Security video footage from the night of March 3, 2008[,] at approximately 7:00 p.m. shows plaintiff cut himself while attempting to remove merchandise from its container. The video then shows plaintiff attempting to conceal the puddle of blood that formed on the bottom shelf of the merchandise display case. Plaintiff is seen in the video placing a piece of merchandise over the puddle of blood.

See Decl. of Balogh, Docket No. 52, at 2:7-11.

The Federal Rules of Evidence Rule 201(b) provides that: A judicially noticed fact must be one not subject to reasonable dispute in that it is either (1) generally known within the territorial jurisdiction of the trial court or (2) capable of accurate and ready determination by resort to sources whose accuracy cannot reasonably be questioned.

The Court may take judicial notice that Mr. Balogh and Defendant Heller filed declarations on January 21, 2010. The Court may also take judicial notice that the statements quoted above were included in those declarations. The Court may not, however, take judicial notice of the truth of the facts asserted in those declarations. Defendant Heller and Mr. Balough swore to the truth of those statements under penalty of perjury. Those facts, however, are neither capable of accurate and ready determination by resort to sources whose accuracy cannot be reasonably questioned, nor generally known within the jurisdiction of the Court. Fed. R. Evid. 201(b). In other words, those statements may be admissible evidence and treated as party admissions under the Federal Rules of Evidence, but the Court need not declare them judicially noticed to have that effect.

Thus, the Court hereby takes judicial notice that (1) Mr. Balogh and Defendant Heller each filed declarations on January 21, 2010, contained on the Court's Docket at Nos. 52 and 53, respectively; and (2) Mr. Balogh and Defendant Heller made the statements in their declarations that are quoted above. The Court does not take judicial notice of the truth of any statement of fact contained in the declaration of either Mr. Jason Balogh, or Defendant Heller.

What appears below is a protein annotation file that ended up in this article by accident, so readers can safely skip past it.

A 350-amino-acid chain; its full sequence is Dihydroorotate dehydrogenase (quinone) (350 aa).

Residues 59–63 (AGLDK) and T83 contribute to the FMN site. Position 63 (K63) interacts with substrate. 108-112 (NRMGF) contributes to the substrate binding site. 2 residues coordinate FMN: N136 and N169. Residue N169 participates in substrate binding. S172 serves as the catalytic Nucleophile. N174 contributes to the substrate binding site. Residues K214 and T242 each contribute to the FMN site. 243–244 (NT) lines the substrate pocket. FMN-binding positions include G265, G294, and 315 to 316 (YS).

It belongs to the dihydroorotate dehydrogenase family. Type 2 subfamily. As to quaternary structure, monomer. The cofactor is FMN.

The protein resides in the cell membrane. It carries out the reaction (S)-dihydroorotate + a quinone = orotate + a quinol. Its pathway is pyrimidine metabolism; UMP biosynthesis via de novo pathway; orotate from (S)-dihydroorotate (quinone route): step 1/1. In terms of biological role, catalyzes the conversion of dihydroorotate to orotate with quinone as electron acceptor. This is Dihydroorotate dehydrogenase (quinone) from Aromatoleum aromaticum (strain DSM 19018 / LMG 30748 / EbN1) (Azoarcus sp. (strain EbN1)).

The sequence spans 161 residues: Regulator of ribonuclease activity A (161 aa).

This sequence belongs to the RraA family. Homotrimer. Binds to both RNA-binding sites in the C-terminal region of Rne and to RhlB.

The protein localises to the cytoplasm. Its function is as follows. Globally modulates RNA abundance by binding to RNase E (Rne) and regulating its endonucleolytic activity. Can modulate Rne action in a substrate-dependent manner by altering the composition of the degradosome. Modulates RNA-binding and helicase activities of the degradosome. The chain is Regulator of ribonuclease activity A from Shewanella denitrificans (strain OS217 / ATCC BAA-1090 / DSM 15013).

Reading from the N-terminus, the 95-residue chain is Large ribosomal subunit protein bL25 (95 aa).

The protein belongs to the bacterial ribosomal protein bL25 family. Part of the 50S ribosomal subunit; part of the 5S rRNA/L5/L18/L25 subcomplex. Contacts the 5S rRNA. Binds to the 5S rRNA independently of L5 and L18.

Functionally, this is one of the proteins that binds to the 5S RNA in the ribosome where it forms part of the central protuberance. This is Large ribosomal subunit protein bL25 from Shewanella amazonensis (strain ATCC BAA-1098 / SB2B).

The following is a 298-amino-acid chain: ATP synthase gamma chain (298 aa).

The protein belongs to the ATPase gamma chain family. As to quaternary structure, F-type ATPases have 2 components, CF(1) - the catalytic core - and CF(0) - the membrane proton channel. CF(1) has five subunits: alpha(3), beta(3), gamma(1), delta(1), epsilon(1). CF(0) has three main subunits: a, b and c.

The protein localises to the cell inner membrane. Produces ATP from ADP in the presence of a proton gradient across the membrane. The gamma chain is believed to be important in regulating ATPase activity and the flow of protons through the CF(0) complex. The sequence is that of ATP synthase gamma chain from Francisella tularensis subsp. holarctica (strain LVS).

Plaintiff has been provided surveillance store video from Target Corporation ("Target") relevant to the matter pending before the Court. Plaintiff seeks permission from the Court to release this video to the media because he asserts it shows Target's failure to properly clean up the blood Plaintiff spilled after he cut himself attempting to steal merchandise from Target.

Courts have long recognized a "common law right of public access to judicial documents." See Lugosch v. Pyramid Co. of Onondaga, 435 F.3d 110, 119 (2d Cir. 2006).*fn3 The fruits of pretrial discovery are, in the absence of a court order to the contrary, presumptively public, but this presumption may be overcome where "good cause" is shown. San Jose Mercury News, Inc. v. U.S. Dist. Ct., Northern Dist., 187 F.3d 1096, 1106 (9th Cir. 1999). There has been no protective order issued with regard to discovery in this case, and this matter has not been sealed. The Court notes that Defendants have not stated a countervailing interest that would overcome the presumption that pretrial discovery can be made public, and they do not claim that the video is confidential or subject to a privilege. There is nothing that affirmatively prevents Plaintiff from releasing the videotape to a third party, and no order of the Court is required for Plaintiff to do so. Beyond this acknowledgment, Plaintiff's motion seeks no affirmative relief that can be granted or denied. Therefore, Plaintiff's "Motion for Access to Media" is denied as moot.


1. Plaintiff's Request for Judicial Notice is GRANTED in part and DENIED in part; and

2. Plaintiff's "Motion For Access to Media" is DENIED as moot.